A historic camp located in the Hollyford Valley in the spectacular Fiordland National Park. During the depression era (1920’s-30’s) entire families lived at the camp while the men were building the road into Milford Sound, now it is used as a base for hikers into the National Park.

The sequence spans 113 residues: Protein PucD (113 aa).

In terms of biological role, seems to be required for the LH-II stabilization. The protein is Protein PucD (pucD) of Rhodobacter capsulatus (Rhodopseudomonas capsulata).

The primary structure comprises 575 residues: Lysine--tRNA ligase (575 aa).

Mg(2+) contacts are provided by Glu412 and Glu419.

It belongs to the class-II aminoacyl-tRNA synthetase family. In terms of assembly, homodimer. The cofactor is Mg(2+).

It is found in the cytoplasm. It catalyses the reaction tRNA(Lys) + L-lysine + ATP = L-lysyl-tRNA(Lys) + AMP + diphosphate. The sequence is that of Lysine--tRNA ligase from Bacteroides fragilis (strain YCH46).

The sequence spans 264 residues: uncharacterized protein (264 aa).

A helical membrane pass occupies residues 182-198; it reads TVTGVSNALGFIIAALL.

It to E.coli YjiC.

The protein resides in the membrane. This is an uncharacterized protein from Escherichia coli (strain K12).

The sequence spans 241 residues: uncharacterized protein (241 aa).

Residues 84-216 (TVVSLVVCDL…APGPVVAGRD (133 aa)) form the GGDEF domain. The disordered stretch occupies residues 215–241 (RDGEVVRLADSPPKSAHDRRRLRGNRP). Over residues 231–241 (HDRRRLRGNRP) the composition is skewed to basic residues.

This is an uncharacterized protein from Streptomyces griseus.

The Park’s Maori name is Te Wahipounamu (the place of the greenstone) and is 1.5 million hectares making it more than twice the size of the next biggest national park in New Zealand. It is linked with three other National Parks, Mt Aspiring, Westland, and Mount Cook. It was given World Heritage status in 1986 in recognition that its amazing rugged landscape was truly unique and worthy of protection. Fiordland has a total of fourteen fiords and all fourteen were incorrectly named ‘Sounds’ by the early British settlers (Marlborough Sounds are actually sounds as they were created by the more gentle action of rivers – compared with fiords which are more rugged as they were created by glaciers).